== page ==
In the case that the exhaust gas purification system is constituted of such a honeycomb heater as in the present invention, the so-called light-off catalyst or main catalyst is usually arranged on the downstream side of the honeycomb heater. Since the honeycomb heater is operated with the low power, its size is relatively small, and so the honeycomb heater itself is insufficient to purify all the HC exhausted at the cold start. Therefore, the relatively small (about 0.2 to 1.2 l) light-off catalyst is arranged on the downstream side of the honeycomb heater. In addition, for the purpose of improving the purification performance at a steady drive (e.g., Bag 2), the so-called main catalyst having a relatively large volume (about 1 to 3 l) is arranged on the downstream side of the light-off catalyst.
As another constitution, for example, the relatively small (about 0.2 to 1.2 l) light-off catalyst may be arranged on the most upstream side of the exhaust gas flow passage, and the honeycomb heater may follow, and the light-off catalyst and the main catalyst may be further arranged on the downstream side of the honeycomb heater. In this case, the application of a little much power to the honeycomb heater is required as compared with the constitution in which the honeycomb heater is arranged on the most upstream side, but the most upstream light-off catalyst functions as a thermal shock absorber, so that it is not necessary any more to be anxious about the durability of the honeycomb heater.
The above-mentioned "light-off catalyst" and "main catalyst" are common names, and in short, they are catalysts having a catalytic function capable of purifying the exhaust gas discharged from an internal combustion engine. In general, as these catalysts, there can be used ceramic or metallic honeycomb structures on which a catalyst activating substance having the catalytic function is supported in the form of a catalyst layer.
The honeycomb heater is preferably arranged at the so-called manifold position in the vicinity of an engine exhaust port so as to utilize exhaust heat. In this case, the honeycomb heater is exposed to particularly severe exhaust gas conditions, and so it is preferable to use the honeycomb heater prepared by an extrusion method, as described above. When arranged at the manifold position, the honeycomb heater exerts the suitable purification performance with an electric power of 1 kW or less.
At the time of the cold start, a car is usually driven in a rich fuel state, but in such a state, the HC purification performance of the honeycomb heater is insufficient, even if the heater is quickly heated. Thus, the introduction of secondary air is effective, or it is also preferable that after engine crank, the amounts of the fuel and air are adjusted to shift the composition of the exhaust gas to a nearly stoichiometric amount or a slightly lean side.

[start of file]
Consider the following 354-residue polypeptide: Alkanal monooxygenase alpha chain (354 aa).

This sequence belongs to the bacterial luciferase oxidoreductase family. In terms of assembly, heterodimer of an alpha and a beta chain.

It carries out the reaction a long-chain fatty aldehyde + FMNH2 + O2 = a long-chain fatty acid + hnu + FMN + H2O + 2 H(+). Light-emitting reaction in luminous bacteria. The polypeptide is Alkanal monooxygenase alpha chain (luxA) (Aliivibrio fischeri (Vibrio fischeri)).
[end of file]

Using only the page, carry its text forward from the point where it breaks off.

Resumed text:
As described above, according to the present invention, harmful substances in an exhaust gas discharged from an internal combustion engine, particularly HC generated in large quantities at the time of a cold start can be effectively purified with low electric power.
Next, the present invention will be described in more detail with reference to examples, but the scope of the present invention should not be limited to these examples.
Heaters A to C
An Fe powder, a Cr-30 Al powder (wt %), an Fe-50 Al powder (wt %), an Fe-20 B powder (wt %) and a Y2 O3 powder, all having an average particle diameter of 44 μm or less were mixed so as to obtain a composition of Fe-16 Cr-8 Al-0.05 B-0.5 Y2 O3. Next, 4 g of methyl cellulose as an organic binder and 1 g of oleic acid as an antioxidant were added to and mixed with 100 g of the resulting mixture. After the preparation of such a clay, it was then extruded into a cylindrical honeycomb article.
This honeycomb article was dried at 90° C. for 16 hours in the atmosphere, and then held at 1,325° C. for 2 hours to sinter the article. Next, the article was subjected to a heat treatment at 1,150° C. for 30 minutes in air.
In accordance with the above-mentioned procedure, a honeycomb structure was obtained which had an outer diameter of 93 mm, a thickness of 12 mm, a partition wall thickness of 0.1 mm and a hexagonal cell density of 450 cells/inch2. The porosity of this honeycomb structure was 2% (substantially non-porous), and a protective layer of an Al2 O3 component was formed on the surface of the honeycomb structure.
Afterward, the above-mentioned first resistance adjustment technique was used to form slits in this honeycomb structure, whereby its central portion was constituted so as to be quickly heated.
After the formation of the slits, a mixture of γ-Al2 O3 and CeO2 was prepared so that a weight ratio of γ-Al2 O3 :CeO2 might be 70:30, and water and a trace amount of nitric acid were then added to the mixture. Afterward, the mixture was ground by a wet method to prepare a carrier slurry, and a wash coat was then formed on the honeycomb structure in accordance with a dipping method by the use of this carrier slurry. Next, this wash coat was dried, and then fired at a temperature of 500° C. to cover the honeycomb structure with γ-Al2 O3 and CeO2. The thus treated honeycomb structure was immersed in an aqueous solution comprising palladium nitrate, chloroplatinic acid and rhodium nitrate for about 20 minutes so that a molar ratio. of Pd:Pt:Rh might be 6:5:1 and so that the total amount of the supported components might be 80 g/ft3, whereby a catalyst composition was supported on the honeycomb structure.
Next, electrode bolts were welded at two positions on the outer periphery of the honeycomb structure to prepare a honeycomb heater. This honeycomb heater was held in a metallic can by fixing the outer periphery of the honeycomb heater via an insulating material. The diameter of the gas passage was reduced to 82 mm by a retainer.